San Francisco’s Global Climate Action Summit ended on 14 September with non-state actors sending a call to action to governments ahead of the crucial COP24 in December, while highlighting their pivotal role in reducing emissions and reaching climate targets.
Climate diplomacy has been picking up momentum in 2018. To celebrate Climate Diplomacy Week 2018, we collected our 10 best climate diplomacy stories of the year. Travel with us from Brussels to The Hague, Rio de Janeiro, New Delhi, Beijing and San Francisco.
Time is running short for countries to decide the practical details of how the Paris Agreement will be brought to life, known as the Paris “rulebook”.
In October 2019 the Environmental Peacebuilding Association will host the First International Conference on Environmental Peacebuilding at the University of California. The conference will bring together academics, practitioners, and decision-makers to examine the links between environment, conflict, and peace.
A new report analyses how the transition to a low-carbon economy – and the minerals and metals required to make that shift – could affect fragility, conflict, and violence dynamics in mineral-rich states.
Australia’s new prime minister will not walk away from the Paris climate agreement, although his new policies now make it unlikely the country will meet its emissions reduction goal. Ongoing trade talks with the EU could also hinge on how climate policy continues to develop.
Germany will hold a non-permanent seat on the UN Security Council in 2019 and 2020, and has announced that climate fragility will be one of its priorities. In a new brief, Susanne Dröge from the German Institute for International and Security Affairs (SWP) comments on the challenges Germany will face when moving the topic forward. She stresses the importance of connecting the Security Council’s engagement to other climate and development policy processes and fora.
Liberia’s largest palm oil producer, Golden Veroleum Liberia (GVL) pulls out of the Roundtable on Sustainable Palm Oil (RSPO) – how can rural communities cope with the impacts? The forests near GVL’s Liberian plantations are not only sacred sites of the region's people but also heavily populated with chimpanzees, leopards, pygmy hippopotamus and forest elephants which are significant not only to the local ecosystem but globally.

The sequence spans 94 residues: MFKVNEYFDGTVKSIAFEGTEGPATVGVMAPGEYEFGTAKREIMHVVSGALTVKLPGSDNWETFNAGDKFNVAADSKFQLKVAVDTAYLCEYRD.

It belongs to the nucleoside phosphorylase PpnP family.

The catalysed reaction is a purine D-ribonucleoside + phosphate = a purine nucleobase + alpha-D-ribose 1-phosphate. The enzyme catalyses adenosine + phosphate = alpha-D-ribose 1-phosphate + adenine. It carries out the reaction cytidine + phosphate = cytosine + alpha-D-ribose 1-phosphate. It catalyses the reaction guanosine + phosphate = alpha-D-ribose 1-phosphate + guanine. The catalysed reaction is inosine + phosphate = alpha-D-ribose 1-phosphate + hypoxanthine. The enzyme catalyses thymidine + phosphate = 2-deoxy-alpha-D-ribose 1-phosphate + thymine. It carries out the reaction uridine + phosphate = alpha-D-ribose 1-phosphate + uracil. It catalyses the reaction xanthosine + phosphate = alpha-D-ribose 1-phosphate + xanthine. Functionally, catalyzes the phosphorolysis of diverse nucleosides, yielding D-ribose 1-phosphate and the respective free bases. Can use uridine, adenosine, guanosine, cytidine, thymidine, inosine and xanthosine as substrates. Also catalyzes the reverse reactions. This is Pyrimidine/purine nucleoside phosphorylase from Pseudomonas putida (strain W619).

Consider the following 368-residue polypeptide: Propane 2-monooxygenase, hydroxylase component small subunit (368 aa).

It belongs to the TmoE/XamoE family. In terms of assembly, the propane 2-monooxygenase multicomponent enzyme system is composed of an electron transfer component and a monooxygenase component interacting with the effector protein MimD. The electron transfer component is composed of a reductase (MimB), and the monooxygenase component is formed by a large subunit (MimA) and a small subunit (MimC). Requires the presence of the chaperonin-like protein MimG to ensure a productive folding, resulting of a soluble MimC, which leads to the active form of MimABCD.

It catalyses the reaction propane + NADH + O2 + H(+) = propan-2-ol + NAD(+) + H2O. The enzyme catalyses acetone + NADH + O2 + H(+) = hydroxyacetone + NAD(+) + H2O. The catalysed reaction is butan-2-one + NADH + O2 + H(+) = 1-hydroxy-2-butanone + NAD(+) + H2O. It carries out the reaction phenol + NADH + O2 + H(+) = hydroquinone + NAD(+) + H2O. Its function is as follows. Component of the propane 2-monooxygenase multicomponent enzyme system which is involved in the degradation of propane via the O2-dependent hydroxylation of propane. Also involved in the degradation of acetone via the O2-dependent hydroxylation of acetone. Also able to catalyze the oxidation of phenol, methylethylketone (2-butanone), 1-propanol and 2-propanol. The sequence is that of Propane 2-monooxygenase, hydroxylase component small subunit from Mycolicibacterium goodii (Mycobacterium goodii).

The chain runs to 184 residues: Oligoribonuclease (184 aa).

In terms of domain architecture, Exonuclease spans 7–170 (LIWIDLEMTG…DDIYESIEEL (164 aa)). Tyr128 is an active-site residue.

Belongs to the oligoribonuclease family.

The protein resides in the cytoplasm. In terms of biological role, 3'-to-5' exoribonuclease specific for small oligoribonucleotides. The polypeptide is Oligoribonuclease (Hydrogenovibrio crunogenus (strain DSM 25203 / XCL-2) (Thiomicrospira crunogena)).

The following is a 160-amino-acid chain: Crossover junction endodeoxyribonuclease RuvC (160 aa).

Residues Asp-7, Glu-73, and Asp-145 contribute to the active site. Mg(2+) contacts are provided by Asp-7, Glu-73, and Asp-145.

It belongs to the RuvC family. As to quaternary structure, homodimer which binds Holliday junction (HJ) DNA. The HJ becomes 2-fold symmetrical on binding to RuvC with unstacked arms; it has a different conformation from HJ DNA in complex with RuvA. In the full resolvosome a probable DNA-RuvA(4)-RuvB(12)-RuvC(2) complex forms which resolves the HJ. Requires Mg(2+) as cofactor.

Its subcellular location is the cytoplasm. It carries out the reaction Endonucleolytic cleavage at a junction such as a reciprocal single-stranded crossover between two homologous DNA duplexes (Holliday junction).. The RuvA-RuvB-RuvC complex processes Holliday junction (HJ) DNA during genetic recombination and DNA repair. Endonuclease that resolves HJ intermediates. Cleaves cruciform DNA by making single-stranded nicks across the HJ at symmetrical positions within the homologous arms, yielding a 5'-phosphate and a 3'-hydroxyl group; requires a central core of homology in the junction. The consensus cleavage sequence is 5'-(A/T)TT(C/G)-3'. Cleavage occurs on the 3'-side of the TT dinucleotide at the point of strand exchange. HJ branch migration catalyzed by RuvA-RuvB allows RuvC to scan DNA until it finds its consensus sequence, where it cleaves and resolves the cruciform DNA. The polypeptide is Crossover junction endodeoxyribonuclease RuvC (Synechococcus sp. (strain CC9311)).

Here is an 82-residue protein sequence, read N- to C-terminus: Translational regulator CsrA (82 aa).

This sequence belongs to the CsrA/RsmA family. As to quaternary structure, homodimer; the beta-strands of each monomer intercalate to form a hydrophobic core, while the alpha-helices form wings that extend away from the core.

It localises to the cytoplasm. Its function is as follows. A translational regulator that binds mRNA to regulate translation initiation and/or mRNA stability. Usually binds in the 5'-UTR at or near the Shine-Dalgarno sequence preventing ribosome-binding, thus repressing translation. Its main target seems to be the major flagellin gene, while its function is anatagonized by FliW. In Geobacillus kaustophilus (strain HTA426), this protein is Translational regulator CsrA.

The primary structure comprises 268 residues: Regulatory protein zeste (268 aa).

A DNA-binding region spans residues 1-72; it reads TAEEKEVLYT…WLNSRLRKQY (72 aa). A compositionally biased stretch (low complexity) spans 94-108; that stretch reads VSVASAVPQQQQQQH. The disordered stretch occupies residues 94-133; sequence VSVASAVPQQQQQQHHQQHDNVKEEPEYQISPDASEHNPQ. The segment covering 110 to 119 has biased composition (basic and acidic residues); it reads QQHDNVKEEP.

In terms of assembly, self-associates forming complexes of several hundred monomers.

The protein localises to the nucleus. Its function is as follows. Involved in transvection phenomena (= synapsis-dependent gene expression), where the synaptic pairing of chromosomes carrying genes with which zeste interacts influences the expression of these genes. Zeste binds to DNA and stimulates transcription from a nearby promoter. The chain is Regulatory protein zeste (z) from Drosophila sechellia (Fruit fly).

Mine closures have caused social and political turmoil in many regions, for example in South Africa. But there are ways of planning and managing the phase-out so that when the inevitable happens, people are better prepared. A new study looks at opportunities beyond mining and finds that infrastructure that supports mining can also be put to new use.
Population pressure, a lack of economic opportunities, environmental degradation, and new forms of travel are contributing to human displacement and unsafe migration on an unprecedented scale. And as millions more people see climate change erode their livelihoods, the problem will get worse in the absence of visionary global leadership.
Scientists across the globe are developing live dashboards to study the natural world in unprecedented detail - ushering in a new age of opportunities and ethical dilemmas.
Jair Bolsonaro, Brasil’s current de facto presidential frontrunner, says he would withdraw Brazil from the Paris Agreement if he wins the October election. The withdrawal of such an important developing country, home to the world’s largest rainforest, would deal a blow to international climate cooperation. Bolsorano’s opposition to the international pact has drawn criticism from the UN’s environment chief.
Until now, no one had seriously doubted that relations between the US and Europe, for all the difficulties and conflicts they have gone through, would continue safe and sound. Since Trump was elected as US President however, the atmosphere has changed. The re-nationalisation of the world order has gained speed and is making clear how far advanced global interdependencies have become. With global multilateralism in crisis, climate diplomacy could act as a new driving force.
There are only a few weeks to go before international and local leaders from states, regions, cities, businesses, investors and civil society travel to the Global Climate Action Summit in San Francisco to create a new wave of mobilization. As Earth is at risk of entering a situation of extreme conditions, those going must bring along more than just flowers in their hair.
The surge in the frequency and intensity of climate change impacts has raised the alarm about how this could hamper coastal activities. Several critical ports in the Indo-Pacific region are hubs of international trade and commerce and at the same time vulnerable to typhoons, taller waves and erosion. India’s climate diplomacy at the regional level could activate climate-resilient pathways for port development and management.